What is varicose veins? These are veins with weakened walls, which cause them to bulge above our skin surface. And this damage to the wall affects the vein's job of returning blood circulation to our heart. Varicose veins can cause itching, pains, and sometimes eczema and ulcers.

According to Dr Ken Myers, a Melbourne vein expert, crossing legs does not affect the risks of varicose veins or even spider veins (smaller veins). It does not make the varicose veins any worse either.

A study was conducted to look at the risk factors for varicose veins conditions, and none points to crossing legs.

One of the causes of varicose veins is genetics. But many other causes remains unknown yet. An increased pressure in veins is not a cause, according to this study. The study also dismiss the previous beliefs that varicose veins was caused by the backwards pressure of blood in the veins, blowing them up like a balloon. The study concluded that when the damage to the veins is already done, then the back pressure can become a factor, thus is not the initial cause of varicose veins.

Below is the list of myths that was believed to worsen varicose veins:

  • Crossing legs, as the pressure in veins is minimal, thus this habit does not worsen the existing condition

  • Smoking

  • Having high blood pressure

  • Wearing heels

The known factors to cause varicose veins condition to worsen is:

  • Standing for long period, as it increases pressure on veins and worsen the condition slightly

  • Pregnancy, probably due to hormonal changes

  • Obesity, no known reason why this worsen the condition

Treatment for varicose veins involving closing off the affected veins by removing and/or letting it absorbed by the body. This can be done by means of surgical or non-surgical. This procedure does not harm circulation because other veins can take over the job of veins that no longer carry blood. But this does not guarantee that other veins will not be affected by varicose veins.

What you can do in the meantime is to wear support stockings, as this reduces swelling nd discomfort. Especially for my preggar friends, do wear support stockings (as your gynae might have suggested to you already)!

Friday, October 16, 2009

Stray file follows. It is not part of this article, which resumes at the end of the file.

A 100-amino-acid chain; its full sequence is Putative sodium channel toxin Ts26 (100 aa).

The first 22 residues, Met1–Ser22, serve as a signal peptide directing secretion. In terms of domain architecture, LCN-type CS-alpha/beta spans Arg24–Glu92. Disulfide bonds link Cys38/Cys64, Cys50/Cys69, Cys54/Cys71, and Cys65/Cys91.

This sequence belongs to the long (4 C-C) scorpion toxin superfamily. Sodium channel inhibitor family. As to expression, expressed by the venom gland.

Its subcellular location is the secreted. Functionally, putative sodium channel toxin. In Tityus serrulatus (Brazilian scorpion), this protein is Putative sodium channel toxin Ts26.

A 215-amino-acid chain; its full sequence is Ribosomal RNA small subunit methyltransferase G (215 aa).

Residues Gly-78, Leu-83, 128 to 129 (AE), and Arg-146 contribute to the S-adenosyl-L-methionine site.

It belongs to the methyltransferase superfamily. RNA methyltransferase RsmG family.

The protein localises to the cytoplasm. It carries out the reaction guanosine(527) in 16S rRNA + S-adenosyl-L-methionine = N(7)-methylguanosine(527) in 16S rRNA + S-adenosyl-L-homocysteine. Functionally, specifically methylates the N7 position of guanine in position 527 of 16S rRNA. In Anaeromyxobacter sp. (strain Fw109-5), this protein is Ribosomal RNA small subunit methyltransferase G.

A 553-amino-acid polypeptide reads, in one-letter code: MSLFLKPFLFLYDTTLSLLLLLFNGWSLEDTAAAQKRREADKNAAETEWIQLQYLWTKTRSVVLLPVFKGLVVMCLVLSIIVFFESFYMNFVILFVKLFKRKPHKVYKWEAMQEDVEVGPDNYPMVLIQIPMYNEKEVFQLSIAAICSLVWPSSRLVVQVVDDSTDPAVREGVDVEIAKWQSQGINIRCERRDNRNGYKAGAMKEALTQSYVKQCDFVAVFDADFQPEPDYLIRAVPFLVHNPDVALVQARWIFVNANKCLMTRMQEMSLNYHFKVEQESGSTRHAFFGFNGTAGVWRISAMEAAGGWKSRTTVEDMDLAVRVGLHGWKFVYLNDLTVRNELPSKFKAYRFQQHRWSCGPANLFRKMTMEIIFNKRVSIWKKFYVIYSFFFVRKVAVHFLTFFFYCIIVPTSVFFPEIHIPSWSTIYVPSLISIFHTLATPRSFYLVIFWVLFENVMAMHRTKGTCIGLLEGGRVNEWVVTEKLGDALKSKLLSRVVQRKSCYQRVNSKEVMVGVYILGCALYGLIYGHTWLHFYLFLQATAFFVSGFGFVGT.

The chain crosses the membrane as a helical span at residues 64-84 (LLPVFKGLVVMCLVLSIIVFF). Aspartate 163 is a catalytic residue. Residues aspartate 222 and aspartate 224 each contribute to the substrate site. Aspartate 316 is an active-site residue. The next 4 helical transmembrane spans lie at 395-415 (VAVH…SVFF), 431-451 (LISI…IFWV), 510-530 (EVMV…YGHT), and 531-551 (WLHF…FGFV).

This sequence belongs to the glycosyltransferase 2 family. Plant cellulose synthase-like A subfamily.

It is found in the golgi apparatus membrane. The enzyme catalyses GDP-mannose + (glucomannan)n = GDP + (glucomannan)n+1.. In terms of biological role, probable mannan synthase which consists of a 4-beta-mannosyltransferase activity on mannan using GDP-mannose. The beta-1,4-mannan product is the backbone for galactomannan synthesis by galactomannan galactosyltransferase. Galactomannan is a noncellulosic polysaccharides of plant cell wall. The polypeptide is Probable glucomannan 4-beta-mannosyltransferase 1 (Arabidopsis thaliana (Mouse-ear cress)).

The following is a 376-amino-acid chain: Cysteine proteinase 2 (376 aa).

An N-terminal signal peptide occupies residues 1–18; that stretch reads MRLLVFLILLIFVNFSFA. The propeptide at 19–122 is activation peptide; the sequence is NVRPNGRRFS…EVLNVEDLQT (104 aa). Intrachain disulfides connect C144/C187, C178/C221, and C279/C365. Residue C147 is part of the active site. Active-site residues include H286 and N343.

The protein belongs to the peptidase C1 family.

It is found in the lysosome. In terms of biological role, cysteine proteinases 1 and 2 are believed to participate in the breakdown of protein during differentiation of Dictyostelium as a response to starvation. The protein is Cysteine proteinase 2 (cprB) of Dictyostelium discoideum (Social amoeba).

We All Can Die From Broken Hearted

It hit me long time ago, as I saw in some families, when one member of the family (be it the parent or the child) died due to some reasons, the other member of family will also die in the following weeks. It occurred to me back then, whether there might be some logical explanation that can justify why the other member of the family can die too? Is it dying because of broken hearted? Because of unbearable grieve and sorrow?

It turned out that this actually has a logical explanation behind it. I saw the news several days ago about dying because of broken hearted.

The fact is, you can die when someone you love dies, especially if the person is your partner or your child. This is due to increased risks of heart attack, according to Dr Thomas Buckley, a researcher and lecturer at the University of Sydney.

Based on their research, the bereaved people experienced:

  • psychological symptoms such as anger, depression, anxiety.

  • physical symptoms such as reduced sleep, reduced appetite, increase in blood pressure and stress hormones, changes in immune system and blood clotting

The biological risk of heart attack is most intense in the first few weeks after the death of the loved one. But it decreases considerably 3 months after the death, and still continue to reduce down to 6 months (at this point, the researchers stopped measuring).

What's worth noting is that it's not just older people who are at increased risks of a heart attack. Younger people are also at significant high risks of a heart attack.

It is recommended for people to be prepared for death as this seems to be very important. And also having the right social support also helps greatly.